Jannah Theme License is not validated, Go to the theme options page to validate the license, You need a single license for each domain name.
North Texas

Dallas PD creates Constitutional Policing Unit; to focus on transparency and accountability

Dallas, Texas – The Dallas Police Department recently announced that they created a new Constitutional Policing Unit in what appears to be a move towards another police reform. The job of this team is to make sure that the concepts of constitutional rights are at the center of everything the Dallas police do. The unit, which is made up of three sworn officers and five civilian staff members, will focus on training, transparency, and accountability in the police force.

One interesting thing about the unit is that it has a criminal justice expert from Tarleton State University who will help the team by giving them legal advices. The unit’s daily tasks have not been made public, but its major goals are clear: improving training methods and supporting efforts to reform the police.

Read also: NCTCOG receives $270,000 grant to improve transportation in Fort Worth’s 76104 ZIP code

In a meeting with the Dallas City Council’s Public Safety Committee in December, Chief Eddie Garcia underlined that one of the new unit’s most important tasks would be to teach cops how to be “active bystanders.” The goal of this new way of training officers is to give them the tools they need to step in when they see misconduct among their coworkers or supervisors. The unit will also have its own website later this year, which will provide more information about how it works and what its goals are.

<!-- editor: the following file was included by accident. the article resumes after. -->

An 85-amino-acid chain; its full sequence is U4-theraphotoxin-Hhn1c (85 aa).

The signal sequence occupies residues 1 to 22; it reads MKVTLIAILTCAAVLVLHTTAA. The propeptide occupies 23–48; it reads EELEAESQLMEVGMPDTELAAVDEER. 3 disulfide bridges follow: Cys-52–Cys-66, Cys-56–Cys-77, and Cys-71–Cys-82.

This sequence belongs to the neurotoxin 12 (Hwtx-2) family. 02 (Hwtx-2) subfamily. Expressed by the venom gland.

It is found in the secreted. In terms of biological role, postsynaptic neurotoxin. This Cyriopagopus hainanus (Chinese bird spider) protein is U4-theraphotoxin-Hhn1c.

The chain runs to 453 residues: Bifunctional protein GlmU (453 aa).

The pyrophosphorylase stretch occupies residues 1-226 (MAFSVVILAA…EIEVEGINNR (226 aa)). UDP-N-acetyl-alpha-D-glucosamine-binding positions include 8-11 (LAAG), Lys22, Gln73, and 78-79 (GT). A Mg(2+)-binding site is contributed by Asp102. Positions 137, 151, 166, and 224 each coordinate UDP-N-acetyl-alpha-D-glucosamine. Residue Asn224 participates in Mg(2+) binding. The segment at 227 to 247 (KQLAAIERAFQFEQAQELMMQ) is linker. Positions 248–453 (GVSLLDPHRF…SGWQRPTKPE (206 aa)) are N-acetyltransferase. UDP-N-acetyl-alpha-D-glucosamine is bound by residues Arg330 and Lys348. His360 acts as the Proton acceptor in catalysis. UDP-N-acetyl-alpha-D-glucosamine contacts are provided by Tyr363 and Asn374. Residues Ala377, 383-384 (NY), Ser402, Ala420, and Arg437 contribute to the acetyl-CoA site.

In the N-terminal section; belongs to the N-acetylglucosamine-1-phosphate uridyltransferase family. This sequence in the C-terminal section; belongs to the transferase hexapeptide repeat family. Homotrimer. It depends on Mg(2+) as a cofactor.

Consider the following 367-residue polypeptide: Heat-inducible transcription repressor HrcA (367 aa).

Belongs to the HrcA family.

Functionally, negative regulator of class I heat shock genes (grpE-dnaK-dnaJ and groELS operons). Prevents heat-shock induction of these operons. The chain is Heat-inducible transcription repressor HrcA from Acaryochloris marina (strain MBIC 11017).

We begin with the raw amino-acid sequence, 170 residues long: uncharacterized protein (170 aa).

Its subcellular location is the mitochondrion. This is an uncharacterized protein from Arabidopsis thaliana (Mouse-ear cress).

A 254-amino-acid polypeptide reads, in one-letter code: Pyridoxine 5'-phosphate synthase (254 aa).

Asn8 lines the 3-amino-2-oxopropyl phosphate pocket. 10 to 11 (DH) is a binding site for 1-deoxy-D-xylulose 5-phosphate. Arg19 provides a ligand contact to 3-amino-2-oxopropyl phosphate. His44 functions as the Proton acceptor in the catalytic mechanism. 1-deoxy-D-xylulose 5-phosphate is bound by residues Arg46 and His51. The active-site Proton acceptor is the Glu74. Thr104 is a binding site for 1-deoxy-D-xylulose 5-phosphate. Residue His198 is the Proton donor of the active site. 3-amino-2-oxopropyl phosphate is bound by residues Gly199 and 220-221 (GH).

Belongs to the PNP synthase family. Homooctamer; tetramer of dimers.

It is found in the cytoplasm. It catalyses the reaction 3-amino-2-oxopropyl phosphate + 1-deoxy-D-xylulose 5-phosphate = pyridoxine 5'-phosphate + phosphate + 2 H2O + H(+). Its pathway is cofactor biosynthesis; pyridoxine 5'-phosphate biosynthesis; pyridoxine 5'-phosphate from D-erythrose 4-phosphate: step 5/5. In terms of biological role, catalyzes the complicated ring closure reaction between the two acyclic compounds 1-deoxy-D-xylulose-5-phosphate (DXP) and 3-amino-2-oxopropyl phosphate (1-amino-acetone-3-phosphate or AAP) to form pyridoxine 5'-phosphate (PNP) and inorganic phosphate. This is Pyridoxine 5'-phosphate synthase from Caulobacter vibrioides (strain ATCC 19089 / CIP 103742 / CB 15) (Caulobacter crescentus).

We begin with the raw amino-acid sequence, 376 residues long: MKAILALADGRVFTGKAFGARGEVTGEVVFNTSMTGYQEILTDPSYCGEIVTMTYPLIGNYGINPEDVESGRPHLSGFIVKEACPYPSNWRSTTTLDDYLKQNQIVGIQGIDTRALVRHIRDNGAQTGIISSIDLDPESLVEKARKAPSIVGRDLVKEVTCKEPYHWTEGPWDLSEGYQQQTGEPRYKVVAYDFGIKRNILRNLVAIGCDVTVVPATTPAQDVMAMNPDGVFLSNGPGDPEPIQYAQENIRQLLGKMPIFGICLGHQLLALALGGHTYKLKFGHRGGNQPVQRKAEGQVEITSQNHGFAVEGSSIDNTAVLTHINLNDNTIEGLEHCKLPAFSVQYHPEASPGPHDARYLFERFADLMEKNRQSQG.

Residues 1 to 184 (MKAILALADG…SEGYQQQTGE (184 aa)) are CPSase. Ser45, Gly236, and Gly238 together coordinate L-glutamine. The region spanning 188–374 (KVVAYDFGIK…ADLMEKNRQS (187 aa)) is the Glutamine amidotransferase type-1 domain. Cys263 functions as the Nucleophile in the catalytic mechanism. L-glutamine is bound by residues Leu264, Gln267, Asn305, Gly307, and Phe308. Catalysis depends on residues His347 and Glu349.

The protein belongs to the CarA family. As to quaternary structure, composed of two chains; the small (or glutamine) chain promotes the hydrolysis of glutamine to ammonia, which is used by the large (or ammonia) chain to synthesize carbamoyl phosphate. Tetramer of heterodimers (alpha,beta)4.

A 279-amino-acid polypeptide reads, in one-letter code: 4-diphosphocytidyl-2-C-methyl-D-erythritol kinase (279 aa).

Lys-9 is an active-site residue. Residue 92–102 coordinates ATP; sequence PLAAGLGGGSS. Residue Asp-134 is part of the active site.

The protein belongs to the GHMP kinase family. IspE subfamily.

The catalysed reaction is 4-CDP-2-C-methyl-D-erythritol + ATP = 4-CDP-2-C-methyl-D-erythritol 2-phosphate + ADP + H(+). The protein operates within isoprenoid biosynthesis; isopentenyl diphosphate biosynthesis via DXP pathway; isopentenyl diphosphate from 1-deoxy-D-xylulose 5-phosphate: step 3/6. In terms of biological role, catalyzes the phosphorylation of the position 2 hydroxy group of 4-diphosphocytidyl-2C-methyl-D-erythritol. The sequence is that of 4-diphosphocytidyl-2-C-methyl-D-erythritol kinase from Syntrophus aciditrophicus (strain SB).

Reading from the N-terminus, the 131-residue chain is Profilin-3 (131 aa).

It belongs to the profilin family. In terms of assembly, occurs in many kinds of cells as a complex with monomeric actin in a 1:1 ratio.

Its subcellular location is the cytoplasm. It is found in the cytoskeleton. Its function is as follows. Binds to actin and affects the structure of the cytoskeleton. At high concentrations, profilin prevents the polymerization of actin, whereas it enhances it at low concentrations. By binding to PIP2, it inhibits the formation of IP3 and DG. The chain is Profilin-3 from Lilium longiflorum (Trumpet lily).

As Chief Garcia led the department through a number of reforms, the Constitutional Policing Unit is one of them. One other important thing that was done was the formation of a Tactical Training Group. This group brings together the department’s most experienced officers to teach the special units best practices. The department’s dedication to reform is also shown by the fact that all street-level officers now have body cameras and complaints of misconduct are handled more quickly.

Even with all of these efforts, not everyone is convinced the strategy is working. Changa Higgins, activist and member of the Community Police Oversight Board, has doubts. He thinks that the new unit could get around the current oversight systems. Instead, he wants a stronger oversight board that can make real changes.

Still, many people in the neighborhood have been very supportive of the initiative. Councilmember Gay Donnell Willis has given the program high marks and pointed out that many of the changes that were talked about are already happening.

Read also: TxDOT launches Drive Sober, No Regrets initiative to ensure safe spring break in collaboration with students

The unit is an encouraging step toward bringing law enforcement and the people it serves closer together. Its goal is to create an atmosphere of trust, responsibility, and respect for constitutional rights.

Related Articles